By Daniel Gilman:
“You weren’t raped,” my friend was told. “If you didn’t fight back enough to make the assailant cry out, then you didn’t resist enough for it to be called rape.” My friend had gone on a missions trip and was sexually assaulted by one of the other volunteers. When she told her mentor, my friend was told that it wasn’t sexual assault. As a result the process of addressing it was delayed and the assailant was enabled to continue abusing others unfettered by the law.
Only 27% of victims of sexual assault consider their experience to be sexual assault. Part of the reason for this is that friends and family, and even the individuals themselves, often believe myths about what constitutes sexual assault. One of the ways that you can help yourself and others is to be able to identify sexual assault. As a part of that, I’d like to burst four rape myths.
Myth 1: Unless the victim screams for help or violently resists what took place was not sexual assault.
The determining factor as to what constitutes rape is consent or the lack there of, not whether or not the victim fought back. If someone forces sex through their position of authority, uses violence, threats, manipulation or if full consent was not given, then that it is rape. A person who is asleep or mentally or physically incapacitated, either through the effect of drugs or alcohol or for any other reason, is not capable of giving valid consent. Sex without consent is rape.
Myth 2: Sexual assault is committed by strangers
Many imagine that rape is carried out by a stranger who hides in the bushes or alleys waiting for a young victim to walk by. In reality over 80% of rapes are committed by someone known to the victim, including the victim’s boyfriend or girlfriend, husband or wife. The determining factor of rape is lack of consent; not whether or not the person is known to them. If a husband or wife forces their spouse to have sex this is rape. Since 1983 the laws in Canada reflect this reality and specifically recognize that non-consensual sex within relationship will be prosecuted for what it is: sexual assault.
Myth 3: The number one way a woman or man can protect themselves from sexual assault is to avoid being alone at night in dark, isolated places.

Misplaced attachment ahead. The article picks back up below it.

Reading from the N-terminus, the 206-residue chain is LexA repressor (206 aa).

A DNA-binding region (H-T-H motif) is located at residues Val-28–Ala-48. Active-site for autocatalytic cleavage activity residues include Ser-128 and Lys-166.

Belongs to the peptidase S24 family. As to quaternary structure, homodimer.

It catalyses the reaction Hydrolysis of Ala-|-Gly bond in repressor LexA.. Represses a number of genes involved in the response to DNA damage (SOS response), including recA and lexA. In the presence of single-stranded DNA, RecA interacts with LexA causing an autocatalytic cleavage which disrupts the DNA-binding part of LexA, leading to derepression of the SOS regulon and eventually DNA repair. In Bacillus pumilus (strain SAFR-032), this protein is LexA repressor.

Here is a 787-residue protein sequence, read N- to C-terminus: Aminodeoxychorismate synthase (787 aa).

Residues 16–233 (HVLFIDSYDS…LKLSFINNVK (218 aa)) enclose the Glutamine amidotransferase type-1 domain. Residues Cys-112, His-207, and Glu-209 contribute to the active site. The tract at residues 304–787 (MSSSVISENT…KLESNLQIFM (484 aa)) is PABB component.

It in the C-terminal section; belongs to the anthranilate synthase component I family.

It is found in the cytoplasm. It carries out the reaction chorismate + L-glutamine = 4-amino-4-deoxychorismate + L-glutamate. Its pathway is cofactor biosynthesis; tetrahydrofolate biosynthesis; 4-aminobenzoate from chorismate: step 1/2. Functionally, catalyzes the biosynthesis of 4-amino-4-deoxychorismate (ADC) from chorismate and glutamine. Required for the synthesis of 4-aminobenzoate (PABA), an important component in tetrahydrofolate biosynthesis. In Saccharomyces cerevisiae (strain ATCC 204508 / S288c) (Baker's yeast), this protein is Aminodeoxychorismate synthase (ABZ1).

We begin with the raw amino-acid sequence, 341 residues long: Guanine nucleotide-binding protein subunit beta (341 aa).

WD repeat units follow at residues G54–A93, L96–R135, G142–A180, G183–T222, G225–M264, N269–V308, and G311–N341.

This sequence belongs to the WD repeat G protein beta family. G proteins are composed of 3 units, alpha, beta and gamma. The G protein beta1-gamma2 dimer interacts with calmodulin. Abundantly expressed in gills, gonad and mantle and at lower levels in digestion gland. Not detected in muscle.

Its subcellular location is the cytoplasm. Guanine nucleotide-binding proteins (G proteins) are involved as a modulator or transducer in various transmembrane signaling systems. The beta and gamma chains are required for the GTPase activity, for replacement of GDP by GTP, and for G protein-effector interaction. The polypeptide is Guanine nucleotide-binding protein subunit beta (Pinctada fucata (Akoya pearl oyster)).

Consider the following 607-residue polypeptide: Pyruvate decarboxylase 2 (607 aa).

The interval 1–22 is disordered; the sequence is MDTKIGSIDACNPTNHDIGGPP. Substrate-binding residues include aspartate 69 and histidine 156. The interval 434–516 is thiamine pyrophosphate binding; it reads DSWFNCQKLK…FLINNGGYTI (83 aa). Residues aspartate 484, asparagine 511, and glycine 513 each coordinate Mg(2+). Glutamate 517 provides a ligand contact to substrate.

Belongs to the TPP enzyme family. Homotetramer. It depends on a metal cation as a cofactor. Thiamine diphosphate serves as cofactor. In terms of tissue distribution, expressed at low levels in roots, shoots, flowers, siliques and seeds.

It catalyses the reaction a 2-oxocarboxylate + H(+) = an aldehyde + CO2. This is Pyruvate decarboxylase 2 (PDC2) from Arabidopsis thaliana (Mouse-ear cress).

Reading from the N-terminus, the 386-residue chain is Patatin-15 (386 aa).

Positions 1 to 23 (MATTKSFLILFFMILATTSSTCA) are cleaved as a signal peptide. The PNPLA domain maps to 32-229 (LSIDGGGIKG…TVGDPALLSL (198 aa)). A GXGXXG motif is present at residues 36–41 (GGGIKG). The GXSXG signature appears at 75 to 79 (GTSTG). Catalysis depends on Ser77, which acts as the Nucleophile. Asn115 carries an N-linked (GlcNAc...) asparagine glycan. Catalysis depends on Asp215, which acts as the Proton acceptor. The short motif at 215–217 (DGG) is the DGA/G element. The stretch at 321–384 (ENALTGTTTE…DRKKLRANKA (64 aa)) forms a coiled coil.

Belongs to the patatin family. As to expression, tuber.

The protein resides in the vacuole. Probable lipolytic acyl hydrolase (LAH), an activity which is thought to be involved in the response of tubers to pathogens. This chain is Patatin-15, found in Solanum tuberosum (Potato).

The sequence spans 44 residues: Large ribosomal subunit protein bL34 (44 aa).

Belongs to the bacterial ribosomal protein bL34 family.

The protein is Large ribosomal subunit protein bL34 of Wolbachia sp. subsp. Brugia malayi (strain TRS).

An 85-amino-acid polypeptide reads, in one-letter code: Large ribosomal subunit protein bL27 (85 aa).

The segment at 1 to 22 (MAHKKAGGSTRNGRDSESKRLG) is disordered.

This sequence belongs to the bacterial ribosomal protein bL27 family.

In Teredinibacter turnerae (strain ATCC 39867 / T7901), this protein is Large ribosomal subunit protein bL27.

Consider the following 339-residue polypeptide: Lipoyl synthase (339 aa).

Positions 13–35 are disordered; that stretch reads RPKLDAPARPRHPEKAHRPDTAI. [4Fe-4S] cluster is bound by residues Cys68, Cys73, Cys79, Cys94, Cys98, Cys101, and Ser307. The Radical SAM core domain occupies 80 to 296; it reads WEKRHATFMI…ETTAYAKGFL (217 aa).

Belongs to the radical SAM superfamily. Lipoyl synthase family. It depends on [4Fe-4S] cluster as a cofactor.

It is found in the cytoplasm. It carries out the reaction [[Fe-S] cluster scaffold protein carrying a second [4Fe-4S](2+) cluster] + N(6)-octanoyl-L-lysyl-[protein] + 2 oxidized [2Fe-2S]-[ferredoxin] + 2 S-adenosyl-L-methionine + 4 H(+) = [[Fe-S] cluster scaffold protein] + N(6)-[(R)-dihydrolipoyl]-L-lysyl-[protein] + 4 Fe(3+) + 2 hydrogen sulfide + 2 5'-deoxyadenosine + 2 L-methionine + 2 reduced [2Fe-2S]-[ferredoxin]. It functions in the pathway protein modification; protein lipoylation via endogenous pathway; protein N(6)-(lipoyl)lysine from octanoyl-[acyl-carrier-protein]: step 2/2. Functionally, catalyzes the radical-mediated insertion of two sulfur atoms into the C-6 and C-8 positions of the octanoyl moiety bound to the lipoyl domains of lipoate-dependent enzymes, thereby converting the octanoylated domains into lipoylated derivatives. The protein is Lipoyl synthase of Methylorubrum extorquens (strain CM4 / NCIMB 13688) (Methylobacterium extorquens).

Essential to combatting sexual assault is understanding the locations or environment that are most dangerous. According to Women Against Violence Against Women most assaults occur in a private home (60%) and 38% of this is in the victim’s own home.
Myth 4: Sexual assault is committed only against girls and is only committed by men
The language used to refer to sexual assault often exclusively refers to perpetrators as men and victims as women. As a result, men who have been abused often find fewer people ready to help them. There are a number of men who have been victims of sexual assault including rape and don’t recognize that they were even victims because society envisions that only men commit rape and only girls can be raped. This is not the case. A man who is raped is even less likely to have resources or people to confide in. According to the Federal Bureau of Justice there were approximately 20,000 sexual assaults of males ages 12 and over in the USA in 1991.
Why it matters
I am very thankful that my friend received more accurate input not long after the conversation above. Once she learned that what she went through was sexual assault, she was able to move forward on her healing journey. My hope is that, as we expose these myths, both women and men will be able to begin their path to freedom as well. http://www.cambriancollege.ca/aboutcambrian/silenceisntconsent/daterape.html  http://www.wavaw.ca/mythbusting/rape-myths/  http://www.theglobeandmail.com/news/world/canadian-law-only-changed-26-years-ago/article1150644/  http://www.wavaw.ca/mythbusting/rape-myths/  http://www.d.umn.edu/cla/faculty/jhamlin/3925/myths.html